Communicate With Your Volunteers with Slack Communication

Slack is a powerful communications tool that can help you manage all of your church’s internal communications. You can use it to discuss with volunteers, break contacts out into groups, and manage your announcements in a highly effective manner — at least, you can if you have the right tools and techniques to start with.

If you’re looking to get more out of Slack for your church, follow this advice to make managing volunteers a breeze.

Don’t Overuse DMs in Slack Communication

DMs, or Direct Messages, are highly convenient because they allow someone to ask a question directly to the person who they think will have the answer. However, you should ideally seek to limit DMs amongst your volunteers.

Too many DMs will cost you time because you are obligated to respond to each one. Meanwhile, they probably contain questions or ideas that the entire channel would benefit from reading. Plus, too many direct messages means an unmanageable number of notifications. Efficient Slack usage is all about cutting back on notifications for everyone.

Minimize Your Messaging

It’s great to be courteous, so saying “hi” or including an emoji at the start of your message is great, but it sends out an unnecessary notification. Instead of sending out lots of short messages, seek to minimize your messaging. You can say “hi,” but make it part of your entire message or everyone’s going to get double the notifications.

Reducing notifications is critical because it helps ensure that the Slack channel doesn’t become an annoyance for its members. If users get too many notifications, they’ll end up muting Slack or turning off notifications altogether, instantly diminishing its effectiveness as a communications tool.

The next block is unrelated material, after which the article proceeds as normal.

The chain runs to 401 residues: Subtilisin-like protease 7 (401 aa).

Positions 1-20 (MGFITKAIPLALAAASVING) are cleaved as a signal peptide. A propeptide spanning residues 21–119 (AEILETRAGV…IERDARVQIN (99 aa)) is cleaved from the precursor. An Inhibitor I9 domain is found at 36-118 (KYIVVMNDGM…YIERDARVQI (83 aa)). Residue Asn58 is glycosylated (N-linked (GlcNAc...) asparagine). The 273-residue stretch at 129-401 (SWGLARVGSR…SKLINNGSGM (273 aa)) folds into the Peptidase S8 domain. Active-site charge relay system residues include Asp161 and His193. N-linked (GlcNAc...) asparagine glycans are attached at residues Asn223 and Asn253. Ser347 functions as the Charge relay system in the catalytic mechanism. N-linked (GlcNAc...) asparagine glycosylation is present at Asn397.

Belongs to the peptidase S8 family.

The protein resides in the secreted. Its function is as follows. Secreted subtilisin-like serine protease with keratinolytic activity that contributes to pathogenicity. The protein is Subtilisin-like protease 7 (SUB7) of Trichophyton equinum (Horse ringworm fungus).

Plan What You Write in Slack Communication

Before you go sending a long-winded message, take an extra couple minutes to read through it and simplify it. Not only will this improve clarity, helping to ensure volunteers understand your request or point, but it also makes the messages easier to scan and, therefore, more likely to be read in a timely manner.

When possible, don’t be shy about using bullet points, bold text, or emojis. They exist to help bring attention to the important parts of a long message. They’re also very beneficial for recapping a meeting or making an announcement, volunteer request, or opening registration.

Use Threads to Organize Discussions

Threads in Slack help you keep topics organized within a channel. Members can use threads to share specific ideas or ask specific questions without sending notifications to everyone in the channel.

Say you’re organizing a church potluck and you need volunteers. You might break the channel into threads, with one for those bringing food, one for those bringing serveware, and one for those in charge of the day’s activities. This ensures the girls in charge of childcare that day aren’t getting bogged down with discussions over four-cheese macaroni or lasagna.

Send Big Decisions to the Channel